Caledonian Hotel has been given a new breath of life

Chef Craig Sandle. Picture: Phil Wilkinson

Chef Craig Sandle. Picture: Phil Wilkinson

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The elaborate hand painted wall panels depict pretty birds perched on entwined branches with delicate Oriental blossoms. The carpet is sumptuously soft, the view from the window among the most stunning Edinburgh has to offer.

It’s here, where crystal glasses and silvery cutlery sparkle, under a glittering deep pink chandelier in a room that oozes boudoir chic and feminine charm, that Craig Sandle is discussing how to go about shoving a plump raw chicken into, of all things, a pig’s bladder.

The pig’s bladder, he explains enthusiastically, is actually a beautiful thing. Big and, obviously, watertight, pop in the best chicken he’s ever found, herbs and a slug of Armagnac and watch it simmer and inflate. Once it’s puffed up like a balloon ready to go “pop”, a smart young waiter will carry it high on a silver salver, lay it with due reverence on the pristine white linen tablecloth, and watch as the words “pig” and “bladder” melt away like a knob of creamy butter smoothed over 
steaming hot baby potatoes.

The theatrical display of punching it open to release its steaming, aromatic contents is often enough to spark a scramble among diners. Pig’s bladder at The Pompadour by Galvin, it seems, is going down a treat.

“We’ve done five or six in one night,” nods Edinburgh-born Craig, executive head chef at the newly refurbished, as strikingly pretty as ever restaurant on the first floor of the Caledonian Hotel. “Diners like it. Usually when one table orders it and the others see it, then they want to try it too.”

Unusual perhaps, but those pigs’ bladders – actually the dish is called poulet en vessie – along with award winning chef Craig, the backing of two superstar restaurateur brothers, the Galvins, and a £24-million plus investment are combining to restore this grand old lady of Princes Street to former glories.

Not before time too. For years she was left to slowly decay as her flamboyant “sister” at the other end of the strip slapped on the style and lured the cream of city guests through her constantly revolving door.

Both railway hotels, both built in lavish style for Victorian travellers, The North British, as it was before becoming the Balmoral, provided rest for tired travellers at Waverley, while the red sandstone edifice of the Caley gave sanctuary for steam train passengers stepping off the platforms at the Princes Street railway station below. Like wally dugs on the mantelpiece, they’ve stood sentinel over tramworks, buses, cars and weary shoppers for over 100 years.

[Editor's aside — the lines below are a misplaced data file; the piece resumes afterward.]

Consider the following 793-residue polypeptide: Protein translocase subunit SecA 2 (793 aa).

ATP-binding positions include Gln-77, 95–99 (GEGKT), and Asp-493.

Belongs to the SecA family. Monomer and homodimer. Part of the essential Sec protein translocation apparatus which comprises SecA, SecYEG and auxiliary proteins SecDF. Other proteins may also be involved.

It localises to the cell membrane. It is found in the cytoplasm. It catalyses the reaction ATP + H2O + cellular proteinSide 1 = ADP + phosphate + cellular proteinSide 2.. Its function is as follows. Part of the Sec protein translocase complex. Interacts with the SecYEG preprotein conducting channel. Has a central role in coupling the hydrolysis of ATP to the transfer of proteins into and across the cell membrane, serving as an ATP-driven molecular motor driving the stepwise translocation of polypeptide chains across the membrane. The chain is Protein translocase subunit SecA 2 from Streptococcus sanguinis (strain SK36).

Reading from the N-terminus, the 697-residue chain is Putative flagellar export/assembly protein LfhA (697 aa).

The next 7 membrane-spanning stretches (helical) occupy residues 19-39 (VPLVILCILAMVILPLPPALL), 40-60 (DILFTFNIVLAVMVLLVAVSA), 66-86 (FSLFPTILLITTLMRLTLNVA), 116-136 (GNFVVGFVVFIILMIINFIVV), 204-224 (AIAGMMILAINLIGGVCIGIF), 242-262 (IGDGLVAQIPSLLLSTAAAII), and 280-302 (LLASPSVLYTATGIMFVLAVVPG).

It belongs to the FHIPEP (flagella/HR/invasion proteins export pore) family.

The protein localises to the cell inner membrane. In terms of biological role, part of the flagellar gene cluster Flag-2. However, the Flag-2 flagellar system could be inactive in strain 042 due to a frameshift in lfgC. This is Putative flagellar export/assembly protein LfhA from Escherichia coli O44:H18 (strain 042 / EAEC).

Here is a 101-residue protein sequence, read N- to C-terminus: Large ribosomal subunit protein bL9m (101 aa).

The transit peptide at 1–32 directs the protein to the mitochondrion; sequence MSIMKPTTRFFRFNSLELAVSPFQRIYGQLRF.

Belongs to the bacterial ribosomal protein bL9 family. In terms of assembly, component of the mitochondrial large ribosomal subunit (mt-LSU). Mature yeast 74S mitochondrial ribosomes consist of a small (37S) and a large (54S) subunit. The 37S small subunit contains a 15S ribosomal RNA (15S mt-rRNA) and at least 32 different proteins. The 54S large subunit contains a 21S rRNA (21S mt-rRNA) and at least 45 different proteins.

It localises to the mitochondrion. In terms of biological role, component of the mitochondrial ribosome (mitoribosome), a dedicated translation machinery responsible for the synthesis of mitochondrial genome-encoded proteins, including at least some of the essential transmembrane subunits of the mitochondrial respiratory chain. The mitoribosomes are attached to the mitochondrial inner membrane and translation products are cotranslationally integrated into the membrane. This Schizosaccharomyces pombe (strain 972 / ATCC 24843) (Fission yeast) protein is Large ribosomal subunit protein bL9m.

Competition over which could claim bragging rights as the best swung back and forth, east versus west, North British or the Caley. In recent years, however, there was an outright winner and it definitely wasn’t the faded and dishevelled Caley.

Now with the Waldorf Astoria brand behind her, the Caley has fixed her smudged make up, put on her best frock and is clawing her way back. And it’s entirely possible that some time soon The Balmoral will have some Michelin star competition from her old chum at the West End.

The Caley’s not so secret weapon is sitting on a velvety soft, pale green and dusky pink chair beside huge windows in the rococo dining room, the view on one side is of the castle towering above, on the other, Princes Street and her bitter rival.

Craig Sandle only had to stroll along that street to take up his new executive chef title here – he used to be head chef at the Balmoral’s fine dining restaurant, Number One, working under the hotel’s executive chef Jeff Bland and a key figure in helping it achieve and retain its Michelin star for an impressive nine years.

He was lured along the road by the Michelin star Galvin brothers Chris and Jeff, who sealed the deal to bring the Caley’s Pompadour and Brasserie dining rooms into their stable of London based French inspired restaurants. While Craig is not going to confirm he’s setting his sights on a precious star for the newly revived Pompadour, there’s clearly everything to play for.

“It’s not something I think about,” he shrugs. “It was the same at Number One, once you get a star, you don’t spend all your time then thinking that you must do this or that to keep it, you just get on with what you do because you have 50 covers booked that night and you want to make sure it’s nice and you’re doing the best you can.